Telephone Consumer Protection Act (TCPA) compliance in 2021 is trying to level the playing field for consumers, giving them even more insight into who has their phone number and why they’re using it. To limit costly fines and lawsuits, we’ll look at some tips to keep your protocol on the straight and narrow.
This is the 30th year of the act, and it’s had to evolve over time to keep up with the ever-changing number of devices.
To protect consumers from unwanted communications, here are a few tips to getting it right for this year:
- Dialer: Your dialer needs to meet compliance regulations, which can be done with proper risk management and human interference.
- Leads: TCPA compliant leads are a must for companies that don’t want to take any chances. These opt-ins are legal (and a better long-term strategy than trying to find a loophole in the rules).
- Metrics: If you’re not analyzing your metrics, you’re liable to waste time on people who are not interested in your product/service (either anymore or at all).
- Flexibility: If your communication is easy to adjust, it makes it possible to keep your contact rates high without risking violations.
These guidelines are all just another way of saying that you need to be involved. If you’re calling on the same number 100 times a week, there needs to be some way of tracking this and solving the problem before it’s allowed to keep happening.
This concept (Secure Telephone Identity Revisited and Signature-based Handling of Asserted Information Using toKENs) is being introduced this year to cut back on robocalls. The idea is that the carrier will authenticate these calls to reduce confusion and wasted time on the part of the consumer. Please note that while this may be designed for robocalls and there are no fines attached to it, it’s worth knowing how the rules work if you make any outbound calls.
By the end of June 2021, all affected parties are meant to deploy a STIR/SHAKEN solution (e.g., an automated service that ‘signs’ the calls for you). So if a T-Mobile call is placed, the carrier must be allowed to verify that call, ensuring that customers understand who is on the other end before they pick up.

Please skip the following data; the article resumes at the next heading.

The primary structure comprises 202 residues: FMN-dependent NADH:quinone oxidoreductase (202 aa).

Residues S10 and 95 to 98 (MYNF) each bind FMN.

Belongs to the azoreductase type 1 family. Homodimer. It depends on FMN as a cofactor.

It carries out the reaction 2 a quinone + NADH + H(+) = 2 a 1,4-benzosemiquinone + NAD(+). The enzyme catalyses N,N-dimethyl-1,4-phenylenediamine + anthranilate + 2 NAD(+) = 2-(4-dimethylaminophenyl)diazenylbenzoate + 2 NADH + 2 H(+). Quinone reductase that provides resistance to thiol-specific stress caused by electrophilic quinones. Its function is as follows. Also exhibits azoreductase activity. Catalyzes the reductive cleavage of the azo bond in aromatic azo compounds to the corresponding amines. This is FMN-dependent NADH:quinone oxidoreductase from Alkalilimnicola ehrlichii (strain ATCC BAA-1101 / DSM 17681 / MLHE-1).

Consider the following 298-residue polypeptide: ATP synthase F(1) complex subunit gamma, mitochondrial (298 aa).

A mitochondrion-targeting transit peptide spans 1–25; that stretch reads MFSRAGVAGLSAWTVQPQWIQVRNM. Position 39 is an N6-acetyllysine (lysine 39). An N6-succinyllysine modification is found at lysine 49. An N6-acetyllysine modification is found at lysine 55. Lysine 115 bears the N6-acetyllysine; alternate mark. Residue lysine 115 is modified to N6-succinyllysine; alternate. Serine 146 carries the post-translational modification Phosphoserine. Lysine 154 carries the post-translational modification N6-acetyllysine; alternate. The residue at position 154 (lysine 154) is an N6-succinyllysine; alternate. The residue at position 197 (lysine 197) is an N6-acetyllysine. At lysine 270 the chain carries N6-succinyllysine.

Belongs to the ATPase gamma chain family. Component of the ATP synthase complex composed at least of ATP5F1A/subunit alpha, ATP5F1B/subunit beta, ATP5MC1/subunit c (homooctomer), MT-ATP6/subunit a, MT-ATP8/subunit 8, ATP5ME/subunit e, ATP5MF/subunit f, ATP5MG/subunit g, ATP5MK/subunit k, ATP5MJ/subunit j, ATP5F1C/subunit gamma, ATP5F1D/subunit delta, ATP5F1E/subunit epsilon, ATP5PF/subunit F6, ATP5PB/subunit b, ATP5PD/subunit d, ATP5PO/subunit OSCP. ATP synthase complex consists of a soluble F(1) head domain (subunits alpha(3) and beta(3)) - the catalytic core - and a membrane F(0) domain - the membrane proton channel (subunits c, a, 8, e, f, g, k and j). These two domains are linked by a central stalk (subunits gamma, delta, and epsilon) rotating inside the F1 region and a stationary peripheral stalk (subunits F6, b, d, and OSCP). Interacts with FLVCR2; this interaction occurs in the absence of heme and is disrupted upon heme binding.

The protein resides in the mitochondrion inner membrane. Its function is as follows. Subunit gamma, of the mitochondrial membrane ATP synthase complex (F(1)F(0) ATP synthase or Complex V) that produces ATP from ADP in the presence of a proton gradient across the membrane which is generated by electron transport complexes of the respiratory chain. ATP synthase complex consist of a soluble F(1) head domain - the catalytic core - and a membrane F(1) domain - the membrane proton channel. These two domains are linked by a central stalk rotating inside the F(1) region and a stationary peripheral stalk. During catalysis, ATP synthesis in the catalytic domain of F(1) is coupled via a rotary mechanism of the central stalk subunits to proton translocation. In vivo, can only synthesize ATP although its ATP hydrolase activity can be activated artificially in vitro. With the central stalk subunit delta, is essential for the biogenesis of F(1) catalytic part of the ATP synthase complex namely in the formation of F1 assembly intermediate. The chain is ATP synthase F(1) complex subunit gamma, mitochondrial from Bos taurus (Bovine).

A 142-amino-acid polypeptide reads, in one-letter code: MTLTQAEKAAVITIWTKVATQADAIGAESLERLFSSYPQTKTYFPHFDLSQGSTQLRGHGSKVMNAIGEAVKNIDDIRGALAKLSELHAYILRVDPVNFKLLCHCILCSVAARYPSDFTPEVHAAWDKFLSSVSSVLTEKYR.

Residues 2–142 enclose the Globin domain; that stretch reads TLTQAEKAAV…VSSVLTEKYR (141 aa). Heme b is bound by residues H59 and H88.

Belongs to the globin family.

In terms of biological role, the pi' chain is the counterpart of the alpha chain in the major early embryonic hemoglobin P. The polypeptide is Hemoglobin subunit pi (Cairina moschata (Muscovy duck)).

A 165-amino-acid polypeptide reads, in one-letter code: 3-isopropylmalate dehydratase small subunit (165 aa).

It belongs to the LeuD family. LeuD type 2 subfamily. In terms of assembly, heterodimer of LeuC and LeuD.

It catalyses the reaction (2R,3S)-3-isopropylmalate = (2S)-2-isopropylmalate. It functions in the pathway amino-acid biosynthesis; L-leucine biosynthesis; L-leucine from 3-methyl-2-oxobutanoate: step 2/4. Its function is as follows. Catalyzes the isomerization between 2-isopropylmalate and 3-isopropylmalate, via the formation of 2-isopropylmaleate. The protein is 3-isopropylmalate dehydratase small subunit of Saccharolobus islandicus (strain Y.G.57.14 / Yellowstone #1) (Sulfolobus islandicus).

If a company receives an A rating, it means that the carrier is fully confident in the caller’s identity and their authority to call upon a consumer. A B rating means that the carrier knows who the caller is but is unsure of the authority. A C rating means that that carrier can’t authenticate either the caller or the authority. This doesn’t block poorly rated calls, but it can have the same effect as it could cause the consumer to take the extra step themselves.
Why It Matters
TCPA can sometimes feel like a hassle, but the benefits are real for legitimate companies. The primary goal is to build trust with the consumer, which is something that all companies need if they want to survive. By getting rid of people who would take advantage of the situation, it makes it more likely that the legitimate companies can start a conversation off on the right foot. Getting call volume down means the ones that do go through will be those with something of real value to offer the consumer.
Finding the Right Leads
As mentioned, leads are going to be a large component to meeting TCPA regulations, as is finding the best ways to reach out to them. A lead can technically be considered verified even if the person hasn’t given consent to your particular company. For instance, a homeowner who’s interested in solar panels as opposed to a homeowner who’s interested in Bob’s Solar Panels). It can be a tricky balance, but you can get higher contact rates once you have a smarter strategy in place.